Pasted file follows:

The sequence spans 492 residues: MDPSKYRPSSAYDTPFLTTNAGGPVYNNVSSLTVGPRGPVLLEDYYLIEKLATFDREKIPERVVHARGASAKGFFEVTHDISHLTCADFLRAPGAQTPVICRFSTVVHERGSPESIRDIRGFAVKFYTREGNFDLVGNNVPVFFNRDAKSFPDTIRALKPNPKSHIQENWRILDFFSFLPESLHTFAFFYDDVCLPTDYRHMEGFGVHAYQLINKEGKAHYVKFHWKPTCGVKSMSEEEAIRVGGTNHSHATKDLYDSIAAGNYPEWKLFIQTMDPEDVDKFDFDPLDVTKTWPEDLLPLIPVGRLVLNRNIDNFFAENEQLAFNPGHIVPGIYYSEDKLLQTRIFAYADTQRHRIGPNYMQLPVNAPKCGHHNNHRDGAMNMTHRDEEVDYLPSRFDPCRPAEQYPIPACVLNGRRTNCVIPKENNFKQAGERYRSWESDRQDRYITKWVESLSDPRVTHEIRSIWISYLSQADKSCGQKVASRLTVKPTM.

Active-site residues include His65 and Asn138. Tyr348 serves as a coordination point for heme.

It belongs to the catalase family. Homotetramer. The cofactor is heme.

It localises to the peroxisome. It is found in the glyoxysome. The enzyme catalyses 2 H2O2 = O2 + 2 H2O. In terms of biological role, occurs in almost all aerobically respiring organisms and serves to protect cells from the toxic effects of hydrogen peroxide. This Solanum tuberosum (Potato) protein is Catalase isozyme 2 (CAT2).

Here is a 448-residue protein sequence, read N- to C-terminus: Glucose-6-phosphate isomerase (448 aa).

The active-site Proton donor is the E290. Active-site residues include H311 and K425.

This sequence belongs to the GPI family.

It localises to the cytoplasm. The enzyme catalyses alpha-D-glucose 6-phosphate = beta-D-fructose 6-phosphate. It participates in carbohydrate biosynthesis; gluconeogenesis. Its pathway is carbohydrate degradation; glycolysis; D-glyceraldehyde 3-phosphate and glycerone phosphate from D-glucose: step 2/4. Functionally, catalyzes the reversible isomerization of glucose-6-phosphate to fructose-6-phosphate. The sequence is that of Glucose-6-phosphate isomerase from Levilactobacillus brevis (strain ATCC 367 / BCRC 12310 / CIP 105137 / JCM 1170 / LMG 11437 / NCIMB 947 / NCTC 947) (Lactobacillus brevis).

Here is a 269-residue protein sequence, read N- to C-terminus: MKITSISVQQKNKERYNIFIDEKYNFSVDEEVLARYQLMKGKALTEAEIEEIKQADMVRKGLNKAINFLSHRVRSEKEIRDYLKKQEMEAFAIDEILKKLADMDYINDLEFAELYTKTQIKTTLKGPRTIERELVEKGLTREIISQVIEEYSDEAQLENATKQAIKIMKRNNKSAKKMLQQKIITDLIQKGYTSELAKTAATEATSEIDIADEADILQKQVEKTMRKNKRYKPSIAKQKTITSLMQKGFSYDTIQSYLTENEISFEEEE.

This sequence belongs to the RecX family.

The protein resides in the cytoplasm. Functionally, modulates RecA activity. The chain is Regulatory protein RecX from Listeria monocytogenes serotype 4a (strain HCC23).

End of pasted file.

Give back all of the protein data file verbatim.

The sequence spans 492 residues: MDPSKYRPSSAYDTPFLTTNAGGPVYNNVSSLTVGPRGPVLLEDYYLIEKLATFDREKIPERVVHARGASAKGFFEVTHDISHLTCADFLRAPGAQTPVICRFSTVVHERGSPESIRDIRGFAVKFYTREGNFDLVGNNVPVFFNRDAKSFPDTIRALKPNPKSHIQENWRILDFFSFLPESLHTFAFFYDDVCLPTDYRHMEGFGVHAYQLINKEGKAHYVKFHWKPTCGVKSMSEEEAIRVGGTNHSHATKDLYDSIAAGNYPEWKLFIQTMDPEDVDKFDFDPLDVTKTWPEDLLPLIPVGRLVLNRNIDNFFAENEQLAFNPGHIVPGIYYSEDKLLQTRIFAYADTQRHRIGPNYMQLPVNAPKCGHHNNHRDGAMNMTHRDEEVDYLPSRFDPCRPAEQYPIPACVLNGRRTNCVIPKENNFKQAGERYRSWESDRQDRYITKWVESLSDPRVTHEIRSIWISYLSQADKSCGQKVASRLTVKPTM.

Active-site residues include His65 and Asn138. Tyr348 serves as a coordination point for heme.

It belongs to the catalase family. Homotetramer. The cofactor is heme.

It localises to the peroxisome. It is found in the glyoxysome. The enzyme catalyses 2 H2O2 = O2 + 2 H2O. In terms of biological role, occurs in almost all aerobically respiring organisms and serves to protect cells from the toxic effects of hydrogen peroxide. This Solanum tuberosum (Potato) protein is Catalase isozyme 2 (CAT2).

Here is a 448-residue protein sequence, read N- to C-terminus: Glucose-6-phosphate isomerase (448 aa).

The active-site Proton donor is the E290. Active-site residues include H311 and K425.

This sequence belongs to the GPI family.

It localises to the cytoplasm. The enzyme catalyses alpha-D-glucose 6-phosphate = beta-D-fructose 6-phosphate. It participates in carbohydrate biosynthesis; gluconeogenesis. Its pathway is carbohydrate degradation; glycolysis; D-glyceraldehyde 3-phosphate and glycerone phosphate from D-glucose: step 2/4. Functionally, catalyzes the reversible isomerization of glucose-6-phosphate to fructose-6-phosphate. The sequence is that of Glucose-6-phosphate isomerase from Levilactobacillus brevis (strain ATCC 367 / BCRC 12310 / CIP 105137 / JCM 1170 / LMG 11437 / NCIMB 947 / NCTC 947) (Lactobacillus brevis).

Here is a 269-residue protein sequence, read N- to C-terminus: MKITSISVQQKNKERYNIFIDEKYNFSVDEEVLARYQLMKGKALTEAEIEEIKQADMVRKGLNKAINFLSHRVRSEKEIRDYLKKQEMEAFAIDEILKKLADMDYINDLEFAELYTKTQIKTTLKGPRTIERELVEKGLTREIISQVIEEYSDEAQLENATKQAIKIMKRNNKSAKKMLQQKIITDLIQKGYTSELAKTAATEATSEIDIADEADILQKQVEKTMRKNKRYKPSIAKQKTITSLMQKGFSYDTIQSYLTENEISFEEEE.

This sequence belongs to the RecX family.

The protein resides in the cytoplasm. Functionally, modulates RecA activity. The chain is Regulatory protein RecX from Listeria monocytogenes serotype 4a (strain HCC23).